Democrats’ environmental activism continues to backfire, as evidenced by the massive spike in consumer purchases of plastic bags in California, which banned supermarkets from using carryout plastic bags to package customers’ groceries.
Researchers at the University of Georgia found that while the plastic-bag ban may have been well-intentioned, it did not stem the use of plastic bags. In fact, it unintentionally fueled enormous sales of commercial trash bags.
“That’s because while plastic grocery bags are viewed as a single-use item, they often find a second use as liners for small trash cans,” Science Daily reported Wednesday.
“When these shopping bags are taxed or taken away, people look for alternatives — which means they buy small plastic garbage bags.”
The increase in sales of trash bags following California’s store plastic-bag ban was staggering.
“The study found California communities with bag policies saw sales of four-gallon trash bags increase by 55%, to 75%, and sales of eight-gallon trash bags increase 87%, to 110%,” Science Daily said of the Georgia research. “These results echo earlier studies that also showed increases in sales of smaller plastic trash bags.”
Yu-Kai Huang, the lead author of the study, is a postdoctoral researcher at Georgia’s Warnell School of Forestry and Natural Resources. His report was first published in January in the academic journal Environmental and Resource Economics.
Huang found that plastic-bag bans at supermarkets did not stop consumers from using plastic bags. If anything, it compelled them to buy more trash bags to make up for the free carryout grocery bags they no longer were able to recycle for use in small household garbage cans.
The other irony, of course, is that recycling bags are made of plastic. Chew on that.
“Carryout grocery bags were substituted for similar sizes of trash bags before implementing the regulations,” Huang wrote in his research paper.
“After the regulations came into effect, consumers’ plastic bag demand switched from regulated plastic bags to unregulated bags.”
The massive increase in trash-bag purchases in response to plastic-bag bans at California stores was especially jarring when analyzed by weight.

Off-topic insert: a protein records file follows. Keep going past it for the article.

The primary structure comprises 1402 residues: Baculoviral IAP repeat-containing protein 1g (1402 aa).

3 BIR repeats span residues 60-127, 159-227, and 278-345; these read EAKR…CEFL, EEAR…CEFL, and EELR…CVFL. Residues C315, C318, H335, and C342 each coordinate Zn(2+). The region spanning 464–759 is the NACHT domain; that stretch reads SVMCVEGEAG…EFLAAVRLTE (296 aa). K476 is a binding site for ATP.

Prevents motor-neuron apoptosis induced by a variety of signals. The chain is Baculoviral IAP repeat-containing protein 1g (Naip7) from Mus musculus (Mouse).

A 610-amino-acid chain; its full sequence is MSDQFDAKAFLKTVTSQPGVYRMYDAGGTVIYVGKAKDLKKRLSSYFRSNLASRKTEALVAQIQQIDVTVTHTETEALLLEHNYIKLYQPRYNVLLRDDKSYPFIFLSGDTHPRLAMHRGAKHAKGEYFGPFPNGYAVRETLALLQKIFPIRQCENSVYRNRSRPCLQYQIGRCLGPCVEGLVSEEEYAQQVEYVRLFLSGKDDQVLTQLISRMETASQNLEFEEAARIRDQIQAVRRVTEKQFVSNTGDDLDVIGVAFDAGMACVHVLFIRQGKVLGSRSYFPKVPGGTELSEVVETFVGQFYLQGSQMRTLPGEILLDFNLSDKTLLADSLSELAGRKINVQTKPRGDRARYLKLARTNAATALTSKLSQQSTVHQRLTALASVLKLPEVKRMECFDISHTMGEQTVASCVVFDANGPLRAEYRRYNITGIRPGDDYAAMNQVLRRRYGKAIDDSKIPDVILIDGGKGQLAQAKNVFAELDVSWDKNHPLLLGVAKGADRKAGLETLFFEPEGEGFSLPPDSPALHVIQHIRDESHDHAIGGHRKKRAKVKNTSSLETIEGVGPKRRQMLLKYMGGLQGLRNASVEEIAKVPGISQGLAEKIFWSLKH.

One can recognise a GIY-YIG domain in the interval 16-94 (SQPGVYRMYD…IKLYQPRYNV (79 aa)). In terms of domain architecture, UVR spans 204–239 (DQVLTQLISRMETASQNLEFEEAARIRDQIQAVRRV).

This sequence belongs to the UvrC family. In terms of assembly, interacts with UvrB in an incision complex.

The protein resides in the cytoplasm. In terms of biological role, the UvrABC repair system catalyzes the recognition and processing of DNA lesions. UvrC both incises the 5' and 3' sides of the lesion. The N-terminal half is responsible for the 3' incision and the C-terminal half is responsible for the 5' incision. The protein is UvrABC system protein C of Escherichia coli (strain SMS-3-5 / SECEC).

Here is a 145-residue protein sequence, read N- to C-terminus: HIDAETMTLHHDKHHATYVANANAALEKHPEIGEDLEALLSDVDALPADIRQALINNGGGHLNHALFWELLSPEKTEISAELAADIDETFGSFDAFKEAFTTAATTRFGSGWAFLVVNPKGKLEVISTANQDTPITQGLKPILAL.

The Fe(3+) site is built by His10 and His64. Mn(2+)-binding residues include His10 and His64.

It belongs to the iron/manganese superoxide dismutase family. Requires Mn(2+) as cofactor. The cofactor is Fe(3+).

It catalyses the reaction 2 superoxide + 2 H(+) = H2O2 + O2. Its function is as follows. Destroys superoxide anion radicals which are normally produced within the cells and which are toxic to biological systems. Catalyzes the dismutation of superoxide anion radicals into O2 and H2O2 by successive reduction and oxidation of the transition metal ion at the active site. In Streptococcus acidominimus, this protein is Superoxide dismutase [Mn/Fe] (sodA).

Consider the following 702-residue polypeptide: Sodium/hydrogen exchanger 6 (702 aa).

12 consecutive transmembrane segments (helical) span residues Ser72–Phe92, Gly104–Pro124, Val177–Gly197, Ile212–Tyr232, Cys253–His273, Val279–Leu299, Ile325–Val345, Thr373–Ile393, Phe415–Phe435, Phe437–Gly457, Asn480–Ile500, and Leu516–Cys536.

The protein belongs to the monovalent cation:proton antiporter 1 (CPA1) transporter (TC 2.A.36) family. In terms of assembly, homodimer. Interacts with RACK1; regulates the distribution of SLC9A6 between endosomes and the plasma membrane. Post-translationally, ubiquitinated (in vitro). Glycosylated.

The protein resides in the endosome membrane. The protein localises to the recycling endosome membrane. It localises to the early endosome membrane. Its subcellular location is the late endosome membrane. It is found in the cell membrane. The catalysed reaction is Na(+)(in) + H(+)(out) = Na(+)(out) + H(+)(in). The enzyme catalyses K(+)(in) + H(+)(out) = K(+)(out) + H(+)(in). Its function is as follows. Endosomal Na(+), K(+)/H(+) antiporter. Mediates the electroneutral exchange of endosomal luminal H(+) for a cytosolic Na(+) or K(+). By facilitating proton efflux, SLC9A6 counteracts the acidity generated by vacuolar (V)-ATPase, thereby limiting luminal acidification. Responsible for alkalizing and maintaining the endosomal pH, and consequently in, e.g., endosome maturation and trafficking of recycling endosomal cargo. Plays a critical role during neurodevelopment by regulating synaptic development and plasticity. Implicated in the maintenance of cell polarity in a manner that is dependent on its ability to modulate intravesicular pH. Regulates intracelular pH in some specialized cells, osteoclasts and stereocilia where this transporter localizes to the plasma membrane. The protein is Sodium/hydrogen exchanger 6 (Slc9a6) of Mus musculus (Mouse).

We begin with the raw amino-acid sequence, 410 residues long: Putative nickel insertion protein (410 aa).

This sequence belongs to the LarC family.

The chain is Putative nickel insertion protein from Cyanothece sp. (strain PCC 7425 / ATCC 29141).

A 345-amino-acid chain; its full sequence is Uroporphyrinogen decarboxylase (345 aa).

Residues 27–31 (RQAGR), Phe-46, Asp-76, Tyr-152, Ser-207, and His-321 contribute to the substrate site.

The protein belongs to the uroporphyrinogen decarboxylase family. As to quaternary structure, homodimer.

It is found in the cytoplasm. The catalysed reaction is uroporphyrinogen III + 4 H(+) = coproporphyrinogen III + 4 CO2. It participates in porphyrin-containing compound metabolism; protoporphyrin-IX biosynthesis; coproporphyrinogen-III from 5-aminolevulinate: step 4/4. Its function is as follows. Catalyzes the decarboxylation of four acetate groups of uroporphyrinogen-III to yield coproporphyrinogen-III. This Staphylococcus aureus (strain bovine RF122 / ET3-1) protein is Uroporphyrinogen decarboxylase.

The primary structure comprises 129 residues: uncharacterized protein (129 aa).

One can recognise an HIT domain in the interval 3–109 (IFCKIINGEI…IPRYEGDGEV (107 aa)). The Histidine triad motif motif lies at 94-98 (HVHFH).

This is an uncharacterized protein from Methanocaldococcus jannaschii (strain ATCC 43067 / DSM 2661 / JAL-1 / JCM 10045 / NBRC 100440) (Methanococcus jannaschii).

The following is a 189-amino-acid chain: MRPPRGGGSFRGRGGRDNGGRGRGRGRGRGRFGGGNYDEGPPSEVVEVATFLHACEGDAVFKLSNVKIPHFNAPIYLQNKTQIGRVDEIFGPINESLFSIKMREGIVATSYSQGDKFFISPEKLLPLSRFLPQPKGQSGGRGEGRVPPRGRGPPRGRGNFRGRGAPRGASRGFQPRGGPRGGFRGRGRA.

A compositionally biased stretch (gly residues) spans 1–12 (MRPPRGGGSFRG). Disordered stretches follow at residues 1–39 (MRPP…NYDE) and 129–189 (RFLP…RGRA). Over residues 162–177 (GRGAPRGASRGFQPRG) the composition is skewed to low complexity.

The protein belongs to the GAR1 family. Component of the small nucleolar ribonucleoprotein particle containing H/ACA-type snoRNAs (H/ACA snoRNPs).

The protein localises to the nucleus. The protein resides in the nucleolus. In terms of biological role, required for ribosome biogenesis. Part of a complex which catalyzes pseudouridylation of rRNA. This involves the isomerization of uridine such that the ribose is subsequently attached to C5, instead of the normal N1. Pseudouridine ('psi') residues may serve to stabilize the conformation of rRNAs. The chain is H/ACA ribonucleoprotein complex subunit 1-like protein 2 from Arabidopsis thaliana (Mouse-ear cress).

“By purchasing 4-gallon trash bags, plastic consumption increased by between 30 and 135 pounds per store per month,” the Georgia report said. “The sales of 8-gallon trash bags created an additional 37 to 224 pounds of plastic per store per month.”
Huang said his research underscores that politicians must consider the destructive, unintended consequences of environmental policies before instituting them.
“There’s no clear answer for this,” he said. “Whether the provided free carryout grocery bags are reused is a key to determining the overall effectiveness of the related grocery bag policies.”
To be clear, plastic bags are an environmental hazard. However, the thoughtless approach taken by environmental alarmists — who have made inaccurate predictions about the threat of “climate change” for decades — often exacerbates the problem.
What’s especially farcical is that the same radical environmentalists and climate alarmists who want to ban plastic bags spent the past two years scolding everyone to wear cloth masks, citing the coronavirus pandemic.
1.6 Billion Disposable Masks Entered Our Oceans in 2020 (and this is lagging data!)
— Tracy (???) (@chigrl) January 30, 2022
? Masks used to fight coronavirus are being discarded in ways that hurt marine life and ecosystems.
— Pattrn (@pattrn) December 31, 2020
In 2020 alone, 1.6 billion masks polluted the ocean, according to OceansAsia. Yet left-wing activists have demanded that everyone wear masks throughout the pandemic.
Similarly, Democrats and their radical environmental constituents demand the United States stop using fossil fuels. Meanwhile, climate czar John Kerry and other climate evangelists fly around the world in gas-guzzling private jets.
As usual, left-wing scolds demand that you abide by the rules, all while they blithely do whatever they want. The worst part of this rank hypocrisy is that their policies and rules rarely solve any problems.
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